Litter, Lake Flower hotel — both ugly
One of my dogs is now too old to romp in the woods, so we’re gently wandering the streets of Saranac Lake instead. And it’s been delightful! I’m now able to pause and gaze in store and hotel front windows, stroll though and sit in our many pocket parks, meander along the River Walk, and marvel at the work and creative energy that went into all the banners and flower displays that line almost every street. We’ve heard it said many times before, but it bears repeating again: Saranac Lake is an amazing place! And we’re so lucky to live here.
Which brings me to two things: litter, and the proposed hotel development on Lake Flower. Both are ugly and unfortunate.
Lucy (the geriatric poodle) and I were walking along the River Walk this evening, and I was admiring the manicured grass and general air of caring pride. Then I began to notice all the bits of cardboard and bottles and pieces of paper and plastic that were littered everywhere. It was clear to see that these must have been recently dropped, and certainly, on that newly mown grass, the culprits couldn’t have missed seeing that they had left something behind!
For most of us who live here, these green spaces are our collective living room. We live in the Adirondacks because we love the outdoors and spend as much time outside as we possibly can; it’s where we live. So that makes all of it our living room. And you don’t dump garbage on the living room floor! So please, all you folks who can carry a can full of something, muscle up and carry that can when it’s empty, too. Ditto the paper, plastic wrappers, styrofoam boxes, coffee cups, cigarette packages and plastic bottles that you brought with you. I know they’re heavy when they’re empty, but show your strength and carry them to the nearest litter bin or back to your car. Please. You’re making a mess in my living room.
Now, the proposed hotel. It’s terrible! Or at least the current design is. As I walked around town this evening, I noted the balance in size and space of the buildings and the land that surrounds them. Not everything is the same, of course, but there’s no one building that takes over from all the rest, or that swallows up all the land that it sits on, or appears to loom too large in its surroundings. Unfortunately, the proposed hotel does all of these things. If the developer would like to try another design – perhaps some commercial version of the Adirondack great camps, where there are a number of individual buildings, often connected by covered walkways – he could accomplish his goal of providing future clientele with a singular, upscale experience (that I’m guessing they would be very happy to pay for) while keeping the project to a reasonable scale for its surroundings.
Many of us were horrified when we saw the first rendition (Dannemora wall). This one is no more attractive or welcoming. If I am a potential guest and I have the disposable income to treat myself to a destination hotel and spa, why would I come to something that looks like an industrial complex, squashed onto a postage-stamp lot that is squeezed between a busy thoroughfare and a narrow little bit of water? There are many, many resort hotels angling for my money, and in that price bracket most of them look a lot more appealing and will offer me a more luxurious experience for my discretionary dollar.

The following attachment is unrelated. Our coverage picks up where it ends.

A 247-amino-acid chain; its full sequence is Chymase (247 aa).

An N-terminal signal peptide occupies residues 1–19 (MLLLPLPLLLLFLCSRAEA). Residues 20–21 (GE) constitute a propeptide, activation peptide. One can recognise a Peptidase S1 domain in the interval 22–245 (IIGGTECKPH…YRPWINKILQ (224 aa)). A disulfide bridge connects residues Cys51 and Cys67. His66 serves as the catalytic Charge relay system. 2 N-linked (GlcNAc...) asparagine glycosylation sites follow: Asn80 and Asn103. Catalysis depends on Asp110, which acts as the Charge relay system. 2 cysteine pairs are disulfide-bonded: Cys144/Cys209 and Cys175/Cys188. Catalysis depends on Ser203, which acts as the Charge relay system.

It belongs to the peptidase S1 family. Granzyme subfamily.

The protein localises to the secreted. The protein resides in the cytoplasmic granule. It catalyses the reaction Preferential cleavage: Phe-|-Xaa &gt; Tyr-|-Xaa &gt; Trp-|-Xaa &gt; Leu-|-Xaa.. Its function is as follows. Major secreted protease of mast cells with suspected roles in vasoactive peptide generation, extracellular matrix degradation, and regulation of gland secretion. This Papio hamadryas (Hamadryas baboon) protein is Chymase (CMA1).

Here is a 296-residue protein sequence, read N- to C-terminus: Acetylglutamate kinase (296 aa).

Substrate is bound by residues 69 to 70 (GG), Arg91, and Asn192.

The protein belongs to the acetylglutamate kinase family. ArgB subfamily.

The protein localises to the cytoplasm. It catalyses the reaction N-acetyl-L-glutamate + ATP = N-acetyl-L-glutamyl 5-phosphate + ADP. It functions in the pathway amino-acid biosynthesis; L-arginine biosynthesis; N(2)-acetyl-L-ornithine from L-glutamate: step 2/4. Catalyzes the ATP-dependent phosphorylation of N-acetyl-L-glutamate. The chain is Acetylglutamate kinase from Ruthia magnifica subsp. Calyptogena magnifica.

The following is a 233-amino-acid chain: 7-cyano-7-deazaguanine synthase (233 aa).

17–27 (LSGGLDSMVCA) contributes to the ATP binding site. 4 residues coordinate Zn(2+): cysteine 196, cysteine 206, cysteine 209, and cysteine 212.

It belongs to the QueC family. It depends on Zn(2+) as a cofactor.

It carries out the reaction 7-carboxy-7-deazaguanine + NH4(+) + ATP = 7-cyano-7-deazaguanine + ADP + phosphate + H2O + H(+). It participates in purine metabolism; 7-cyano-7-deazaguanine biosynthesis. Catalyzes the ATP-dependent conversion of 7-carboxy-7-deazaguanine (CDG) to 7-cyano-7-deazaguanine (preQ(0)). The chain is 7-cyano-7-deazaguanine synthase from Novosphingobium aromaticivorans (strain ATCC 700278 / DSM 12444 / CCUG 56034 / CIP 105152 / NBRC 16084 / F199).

And as a taxpayer in Saranac Lake, why do I want to give over my tax-dollar-paid parking space at the North Elba Town House to a private, for-profit establishment? The answer is, I don’t. I want that space for either Saranac Lake citizens or for day visitors when they come to discover how wonderful we are!
I’m a strong proponent and an enthusiastic supporter of local enterprise and entrepreneurship, but only if it will benefit all, or at least most, of us. I’m not convinced that this new hotel proposal fits that description.
When North Country Community College was planning its Welcome Center, I witnessed its presentations to the planning board. Both the applicant and the planning board worked hard to arrive at a size and design that would meet both the needs of NCCC and those of the neighborhood in which they planned to build. Some of the core concerns of the planning board were that the building be designed and sited in a manner that fit the lot on which it would be built, that the project size and design would reasonably accommodate the neighbors, and that the building would be in a style that was harmonious with the “look” of Saranac Lake. The end result achieved all those goals.
I’m counting on the planning board to be once again as diligent, determined and clear sighted as they review the proposal for the Lake Flower hotel.
Franny Preston lives in Saranac Lake.